Market Roller Coaster (3 Rising Valleys/Falling Peaks)

Market Roller Coaster (3 Rising Valleys/Falling Peaks)

We all know trading is exciting. That’s why many of us are so keen to learn how to ride the exhilarating ups and downs of the market while turning a smooth profit.

And much like a rollercoaster, the most excitement comes when you reach the top or bottom of an asset price.

Pejman Zwin

Content

You can see various patterns at the market’s top or bottom, such as the three rising valleys and three falling peaks – prime examples of classic reversal patterns.

In this article, I will teach you everything about how I made $20,000 in December 2022 with these two classic reversal patterns (the three rising valleys and three falling peaks patterns) and what methods you can follow to inform your own trades.

Imagine yourself strapping into a rollercoaster car, feeling yourself start to move along the rail, your heart already beating fast in anticipation. You eagerly await that upward climb and the thrilling plummet down that will follow it.

But how do you know the ups and downs on your adventure? The answer is simple: based on your knowledge about the roller coasters and your current experience, your mind predicts an upward path and a subsequent downward drop.

The same thing applies to the trading world. If you get on a rollercoaster for the first time, you might be gripped with fear not knowing where the peaks and drops will be. However, like an experienced thrill-seeker, knowing the market chart and classic patterns and analyzing the market’s history plus the current situation means you can accurately predict most market movements.

The roller coaster example perfectly describes how people feel when the price reaches the top or the bottom of an asset price. Many amateur retail traders lose huge sums of money not knowing when a top or a bottom forms, and then they panic – never a good emotion in trading.

Various patterns and indicators can be helpful for traders to find the market’s top or bottom. You can find the tops and bottoms of the market confidently by finding the three rising valleys pattern on the bottoms and the three falling peaks pattern on the tops.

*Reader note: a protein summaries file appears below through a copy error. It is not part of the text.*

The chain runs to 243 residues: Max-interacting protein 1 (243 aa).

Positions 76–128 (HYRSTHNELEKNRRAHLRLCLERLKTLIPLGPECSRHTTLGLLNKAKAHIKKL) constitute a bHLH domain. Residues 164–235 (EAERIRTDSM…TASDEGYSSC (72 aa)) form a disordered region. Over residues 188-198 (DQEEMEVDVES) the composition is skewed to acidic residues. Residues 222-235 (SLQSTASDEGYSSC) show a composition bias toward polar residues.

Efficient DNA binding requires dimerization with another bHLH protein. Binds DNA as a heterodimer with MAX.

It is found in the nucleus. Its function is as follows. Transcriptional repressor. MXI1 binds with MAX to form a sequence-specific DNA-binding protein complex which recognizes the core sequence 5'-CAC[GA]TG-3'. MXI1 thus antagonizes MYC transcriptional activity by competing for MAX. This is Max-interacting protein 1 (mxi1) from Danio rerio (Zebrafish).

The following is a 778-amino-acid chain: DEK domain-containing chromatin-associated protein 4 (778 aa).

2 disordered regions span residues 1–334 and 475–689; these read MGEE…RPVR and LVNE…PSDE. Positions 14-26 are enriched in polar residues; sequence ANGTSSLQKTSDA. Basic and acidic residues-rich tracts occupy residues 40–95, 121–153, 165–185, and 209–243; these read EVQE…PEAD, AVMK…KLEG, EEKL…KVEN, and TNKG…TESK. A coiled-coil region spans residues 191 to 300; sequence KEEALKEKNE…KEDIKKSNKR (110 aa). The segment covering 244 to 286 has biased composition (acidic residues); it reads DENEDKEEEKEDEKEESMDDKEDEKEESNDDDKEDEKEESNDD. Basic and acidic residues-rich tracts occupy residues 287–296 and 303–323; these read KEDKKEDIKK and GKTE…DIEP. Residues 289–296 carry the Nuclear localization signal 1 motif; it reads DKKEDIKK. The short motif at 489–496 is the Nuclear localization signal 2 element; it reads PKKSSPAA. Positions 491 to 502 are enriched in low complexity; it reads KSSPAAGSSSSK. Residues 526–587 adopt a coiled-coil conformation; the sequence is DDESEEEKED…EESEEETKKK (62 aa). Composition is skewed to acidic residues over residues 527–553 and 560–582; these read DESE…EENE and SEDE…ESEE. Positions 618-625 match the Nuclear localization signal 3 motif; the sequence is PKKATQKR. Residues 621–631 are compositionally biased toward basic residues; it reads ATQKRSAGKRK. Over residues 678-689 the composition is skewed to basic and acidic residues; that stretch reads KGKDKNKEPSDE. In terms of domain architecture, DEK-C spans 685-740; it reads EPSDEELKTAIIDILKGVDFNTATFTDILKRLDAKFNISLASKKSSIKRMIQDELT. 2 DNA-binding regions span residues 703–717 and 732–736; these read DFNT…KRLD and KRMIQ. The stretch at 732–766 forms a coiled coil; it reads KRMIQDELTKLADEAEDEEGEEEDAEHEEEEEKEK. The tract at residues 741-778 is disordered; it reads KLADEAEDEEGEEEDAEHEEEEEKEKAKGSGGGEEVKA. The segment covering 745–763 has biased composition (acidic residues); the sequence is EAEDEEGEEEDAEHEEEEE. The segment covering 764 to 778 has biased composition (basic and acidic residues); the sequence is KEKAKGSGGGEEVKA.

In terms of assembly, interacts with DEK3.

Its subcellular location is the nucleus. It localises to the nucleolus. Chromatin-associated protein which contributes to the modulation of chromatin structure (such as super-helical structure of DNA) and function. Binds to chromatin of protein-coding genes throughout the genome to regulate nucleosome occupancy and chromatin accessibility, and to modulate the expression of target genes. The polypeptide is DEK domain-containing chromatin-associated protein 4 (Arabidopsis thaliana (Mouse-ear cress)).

the tops and bottoms

The market roller coaster has many ups and downs. To be a successful trader, you must first learn how the market behaves using patterns and indicators. Then you have to remember to master your emotions and not act based on your mood or feelings. Let’s get started with the pattern for finding the peak in a market, right before a fall.

Three Falling Peaks Pattern

Three Falling Peaks Pattern

Remember the fear and excitement you experienced when you reached the top of a roller coaster? You will feel the same when you get to the peak price of an asset.

The three falling peaks pattern usually forms high above an upward trend, signaling the trend’s final candles. Although it’s not guaranteed, in most cases, a valid three falling peaks pattern reverses the price trend downward.

Are you ready for the adrenaline rush you get when you reach the top of the roller coaster ride? Fasten your seatbelts and hold on tight. We are about to head toward the fall.

The three falling peaks pattern is a classic reversal pattern that forms the climax of our roller coaster and slowly declines the price before the bigger price drop. The three falling peaks pattern usually forms when the asset is overbought and the buyers’ interest is at an all-time low. At such high prices, bears are delighted to sell. But what does a three falling peaks pattern look like?

The falling peaks pattern consists of three peaks and two valleys of give or take equal size. The pattern has a downward slope meaning that each peak is lower than the last, and the same applies to the valleys.

The three falling peaks pattern validly forms when, after the last peak, the price falls below the second valley (shown by the purple line), signaling a market reversal and a large price drop. When you see the three falling peaks pattern on a chart, it means one thing: avoid opening a long position at all costs.

When you see this pattern on the stock market, the share is overbought, meaning you must sell and exit the market and save the money you could have lost. Entering the market at much lower prices is a smart move.

much lower prices

When it comes to the trading volume, I must say that it keeps going up with each peak and tops out with the breakout of the purple line. A breakout candle backed by low trading volume is a dangerous sign of a bear trap. As an interesting side note, the three falling peaks pattern is similar to the lead-in phase of the bump-and-run reversal bottom pattern (BARR).

Now we know why and how this pattern forms, but how can we make money with it? The answer is simple – open a short position at the right place at the right time. I’ll explain further in the coming part.

Trade on the Three Falling Peaks Pattern

Trade on the Three Falling Peaks Pattern

When the roller coaster wagon reaches the top, it slowly changes direction downward before the exciting and thrilling experience: the fall. Take a look at the picture once more. We will call the purple line in the picture the “confirmation floor.”